January 6, 2011
The Detroit Lions were appearing in the Playoff Bowl for the third straight year on January 6, 1963. While it was a meaningless postseason exhibition game, it still attested to the fact that they had placed second in the NFL’s Western Conference from 1960-62. Detroit did so again in ’62 with an 11-3 record, third best in the NFL.
Representing the Eastern Conference were the Pittsburgh Steelers, who had gone 9-5 in their sixth season under Head Coach Buddy Parker – the same coach who had led the Lions to back-to-back NFL titles in 1952 and ’53. The Steelers had won six of their last seven games and were largely a veteran club. QB Bobby Layne was nearing the end of his Hall of Fame career, and it was 34-year-old Ed Brown, formerly of the Bears, who would be starting against the Lions. Ninth-year FB John Henry Johnson had the finest season of his distinguished career, rushing for 1141 yards. Split end Buddy Dial was a potent deep threat, while TE Preston Carpenter was chosen for the Pro Bowl. Savvy veterans, center Buzz Nutter and DT Gene “Big Daddy” Lipscomb, were also picked for the Pro Bowl, and other key contributors over 30 were DT/DE Ernie Stautner and LB George Tarasovic. Lou Michaels, a placekicker as well as defensive end, set a new NFL record with 26 field goals.
Detroit had demolished the Steelers during the regular season by a 45-7 margin, but that was at the beginning of the year and before they began to reel off wins. Coached by Parker’s successor, George Wilson, the Lions were renowned for their defense that included tackles Roger Brown and Alex Karras, MLB Joe Schmidt, and the league’s best secondary with cornerbacks Dick “Night Train” Lane and Dick LeBeau and safeties Yale Lary and Gary Lowe. The offense continued to be a problem, and the acquisition of QB Milt Plum (pictured above) from Cleveland during the previous offseason, although an improvement, did not fully resolve the issue.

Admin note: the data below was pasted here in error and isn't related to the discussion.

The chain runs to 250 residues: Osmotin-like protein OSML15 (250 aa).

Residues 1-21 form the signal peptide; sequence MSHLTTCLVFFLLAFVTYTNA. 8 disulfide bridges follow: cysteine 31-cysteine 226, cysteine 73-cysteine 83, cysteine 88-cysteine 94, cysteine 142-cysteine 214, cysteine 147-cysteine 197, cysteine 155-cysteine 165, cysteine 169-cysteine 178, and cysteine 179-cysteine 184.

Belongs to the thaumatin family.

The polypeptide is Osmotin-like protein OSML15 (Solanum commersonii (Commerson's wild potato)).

There were 36,284 fans for the nationally-telecast game at Miami’s Orange Bowl, the game’s best attendance to date (and exceeding the 35,000 threshold that NFL Commissioner Pete Rozelle stated was necessary for Miami to continue hosting the event). The Steelers were also debuting a new (and now familiar) black helmet design, having worn gold helmets previously.
The Detroit offense looked good in the first quarter, twice driving into field goal range. The first possession included passes by Plum of 20 yards to split end Gail Cogdill and 14 to flanker Pat Studstill. However, Wayne Walker missed a 29-yard field goal attempt. The second drive began just before the end of the scoreless opening period as FB Ken Webb ran for 32 yards (the longest carry of the day) to just past midfield. Plum passed the team down to the 18, and this time Walker was successful on a field goal attempt from 27 yards.
The Steelers couldn’t get beyond their 40 yard line until midway through the second quarter when they put together an 11-play drive for a touchdown. A pass interference call on a third-and-16 play got the drive moving, and a 19-yard pass from Ed Brown to Carpenter gained 19 yards, followed by a 26-yard throw to Dial for another 26 down to the Detroit 19. HB Dick Hoak scored on a six-yard run and the Steelers led by 7-3.